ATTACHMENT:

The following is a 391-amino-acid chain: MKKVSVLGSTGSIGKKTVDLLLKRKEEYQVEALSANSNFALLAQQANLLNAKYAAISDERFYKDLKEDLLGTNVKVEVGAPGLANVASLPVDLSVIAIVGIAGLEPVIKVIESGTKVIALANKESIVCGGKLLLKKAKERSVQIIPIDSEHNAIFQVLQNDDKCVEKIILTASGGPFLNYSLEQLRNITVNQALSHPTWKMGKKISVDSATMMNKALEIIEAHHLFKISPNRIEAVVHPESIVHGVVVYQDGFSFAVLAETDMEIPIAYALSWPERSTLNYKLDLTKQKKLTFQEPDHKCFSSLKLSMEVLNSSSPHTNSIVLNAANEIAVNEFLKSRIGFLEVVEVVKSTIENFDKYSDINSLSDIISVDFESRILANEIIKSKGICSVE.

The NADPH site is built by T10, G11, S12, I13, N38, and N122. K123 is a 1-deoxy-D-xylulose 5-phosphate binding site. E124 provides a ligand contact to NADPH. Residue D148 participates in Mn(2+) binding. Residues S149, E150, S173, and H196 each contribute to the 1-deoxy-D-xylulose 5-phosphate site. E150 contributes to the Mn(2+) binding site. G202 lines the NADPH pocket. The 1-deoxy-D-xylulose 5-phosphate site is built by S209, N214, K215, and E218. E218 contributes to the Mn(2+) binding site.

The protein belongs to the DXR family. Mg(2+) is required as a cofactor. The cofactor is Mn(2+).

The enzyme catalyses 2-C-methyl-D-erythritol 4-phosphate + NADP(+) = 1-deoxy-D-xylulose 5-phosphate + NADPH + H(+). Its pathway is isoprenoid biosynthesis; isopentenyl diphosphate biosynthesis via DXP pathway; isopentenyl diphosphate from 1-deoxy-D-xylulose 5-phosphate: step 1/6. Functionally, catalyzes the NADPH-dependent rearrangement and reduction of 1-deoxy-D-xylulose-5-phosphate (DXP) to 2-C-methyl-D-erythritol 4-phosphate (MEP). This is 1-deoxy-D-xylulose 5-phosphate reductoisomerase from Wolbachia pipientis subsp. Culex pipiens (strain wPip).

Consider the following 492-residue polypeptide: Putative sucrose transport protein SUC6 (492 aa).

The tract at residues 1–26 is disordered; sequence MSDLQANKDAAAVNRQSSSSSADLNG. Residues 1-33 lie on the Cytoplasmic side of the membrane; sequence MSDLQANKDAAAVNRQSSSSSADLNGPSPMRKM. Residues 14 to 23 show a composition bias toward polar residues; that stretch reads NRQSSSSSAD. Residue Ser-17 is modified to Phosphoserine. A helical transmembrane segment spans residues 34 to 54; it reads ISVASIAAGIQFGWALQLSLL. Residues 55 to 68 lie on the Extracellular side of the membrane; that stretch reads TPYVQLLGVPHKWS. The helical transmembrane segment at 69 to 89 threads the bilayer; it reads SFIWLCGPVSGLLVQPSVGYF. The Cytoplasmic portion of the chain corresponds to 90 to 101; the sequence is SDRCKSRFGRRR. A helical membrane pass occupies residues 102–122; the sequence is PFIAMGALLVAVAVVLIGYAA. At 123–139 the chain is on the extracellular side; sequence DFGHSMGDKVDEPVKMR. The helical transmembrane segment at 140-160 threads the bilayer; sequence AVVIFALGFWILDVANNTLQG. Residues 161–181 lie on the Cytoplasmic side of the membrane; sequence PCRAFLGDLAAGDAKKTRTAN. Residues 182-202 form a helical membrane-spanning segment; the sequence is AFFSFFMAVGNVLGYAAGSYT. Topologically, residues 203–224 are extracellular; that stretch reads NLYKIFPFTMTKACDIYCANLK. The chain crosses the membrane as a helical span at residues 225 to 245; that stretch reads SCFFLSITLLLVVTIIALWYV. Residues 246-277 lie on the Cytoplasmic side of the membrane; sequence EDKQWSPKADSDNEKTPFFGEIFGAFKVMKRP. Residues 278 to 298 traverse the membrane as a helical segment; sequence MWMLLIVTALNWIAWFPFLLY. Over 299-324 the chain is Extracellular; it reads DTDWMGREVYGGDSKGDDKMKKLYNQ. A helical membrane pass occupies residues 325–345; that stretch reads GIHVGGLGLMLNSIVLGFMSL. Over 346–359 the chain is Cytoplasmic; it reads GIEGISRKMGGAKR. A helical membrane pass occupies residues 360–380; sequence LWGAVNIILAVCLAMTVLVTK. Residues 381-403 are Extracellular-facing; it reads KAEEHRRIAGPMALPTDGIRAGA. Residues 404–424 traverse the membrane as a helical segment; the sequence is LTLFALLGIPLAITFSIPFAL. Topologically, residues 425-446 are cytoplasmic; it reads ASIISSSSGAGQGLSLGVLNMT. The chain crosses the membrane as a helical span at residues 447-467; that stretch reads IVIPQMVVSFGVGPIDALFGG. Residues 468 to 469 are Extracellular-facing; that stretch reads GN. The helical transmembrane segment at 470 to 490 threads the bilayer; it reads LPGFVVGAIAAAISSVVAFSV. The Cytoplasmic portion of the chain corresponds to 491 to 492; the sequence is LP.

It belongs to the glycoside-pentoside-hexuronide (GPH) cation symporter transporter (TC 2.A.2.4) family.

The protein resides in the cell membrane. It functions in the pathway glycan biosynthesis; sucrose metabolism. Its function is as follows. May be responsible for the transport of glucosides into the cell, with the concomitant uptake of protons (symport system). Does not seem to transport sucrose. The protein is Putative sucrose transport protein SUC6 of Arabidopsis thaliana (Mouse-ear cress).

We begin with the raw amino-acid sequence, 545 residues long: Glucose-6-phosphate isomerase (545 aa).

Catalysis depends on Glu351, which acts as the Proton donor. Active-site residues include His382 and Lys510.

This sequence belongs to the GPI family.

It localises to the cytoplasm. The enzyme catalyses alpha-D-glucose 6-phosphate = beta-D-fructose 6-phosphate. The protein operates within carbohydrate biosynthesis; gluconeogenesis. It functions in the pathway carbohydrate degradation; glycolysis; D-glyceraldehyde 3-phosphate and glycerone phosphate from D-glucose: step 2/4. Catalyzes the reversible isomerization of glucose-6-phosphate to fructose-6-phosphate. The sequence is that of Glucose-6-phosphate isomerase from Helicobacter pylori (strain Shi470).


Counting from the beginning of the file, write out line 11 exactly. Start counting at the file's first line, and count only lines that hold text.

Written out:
This sequence belongs to the GPI family.